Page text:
For the 50 million Americans living with arthritis, pain is an everyday occurrence. Damaged joints make every movement, from bending to lifting, achy and uncomfortable. Pain relief is the goal of arthritis treatment. Though there are many ways to deal with arthritis discomfort—from exercise to surgery—over-the-counter drugs are among the most common treatments, according to the Arthritis Foundation.
According to the American Academy of Orthopaedic Surgeons, nonsteroidal anti-inflammatory drugs (NSAIDs) are the most popular drugs for treating arthritis pain. NSAIDs include ibuprofen (Motrin), naproxen (Alleve, Naprosyn), and aspirin. They work by reducing the production of substances called prostaglandins, which cause pain and inflammation in the body. NSAIDs have a dual action; they not only relieve pain, but they bring down swelling in the joints, too.
Prostaglandins do more than cause pain. They also act to protect the stomach lining against damage by harsh stomach acids. By reducing prostaglandins in the body, NSAIDs can leave the stomach vulnerable to acids, leading to ulcers and stomach bleeding. They can also increase the risk for blood clots, heart attacks, and strokes. If you have a history of stomach ulcers and/or bleeding, heart disease, high blood pressure, or kidney disease, you should talk to your doctor and consider other pain relief options.
Acetaminophen (Tylenol) is another over-the-counter pain reliever that can help manage arthritis discomfort. The drug works by reducing the feeling of pain in the brain. Unlike NSAIDs, Tylenol won’t decrease joint inflammation. However, it has fewer side effects than NSAIDs. When you take Tylenol, watch the dose. When taken in large amounts over time, or used with alcohol, it can lead to liver damage.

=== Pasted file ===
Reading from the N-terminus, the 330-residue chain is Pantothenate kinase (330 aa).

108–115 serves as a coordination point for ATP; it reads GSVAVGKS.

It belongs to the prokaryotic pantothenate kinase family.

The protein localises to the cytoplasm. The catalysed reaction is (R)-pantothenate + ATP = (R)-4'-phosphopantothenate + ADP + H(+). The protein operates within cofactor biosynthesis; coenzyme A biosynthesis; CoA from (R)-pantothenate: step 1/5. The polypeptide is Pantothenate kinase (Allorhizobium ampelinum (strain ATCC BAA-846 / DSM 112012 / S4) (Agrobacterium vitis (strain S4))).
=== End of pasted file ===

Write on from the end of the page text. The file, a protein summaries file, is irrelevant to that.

Several topical creams, sprays, and gel pain relievers are available over the counter. They include NSAIDs, which have the same active medicine as the oral versions. Topical medications work to dull pain, and make the skin feel hot or cold. Because ointments and creams don’t travel through the whole body, they have fewer side effects than oral medications. However, when taken with oral pain relievers, particularly NSAIDs, they can cause problems with the stomach lining.
A few herbal remedies have been studied and praised for their pain-relief properties. These include glucosamine and chondroitin, and SAMe—an herb that has also been used to treat depression. However, studies haven’t confirmed that these supplements can relieve arthritis pain, according to the American College of Rheumatology. There is some evidence that fish oils containing omega-3 fatty acids relieve pain, but they can also cause stomach problems.
The evidence on herbal supplements for arthritis pain still isn’t clear. If you’re thinking about trying a supplement, talk to your doctor first. The FDA does not regulate these products, which means it can be hard to know if what you’re getting in the bottle is what’s being advertised on the label. Also, herbal supplements can cause side effects and can interact with other drugs you’re taking.
You may not find relief from the first arthritis medication you try. Everyone’s arthritis is different, and not everyone responds to each drug in the same way. If you’re taking an NSAID or other pain reliever and it isn’t helping, talk to your doctor about switching to another type of drug. Remember to discuss possible side effects and other drugs you’re taking, so the switch is as safe as possible.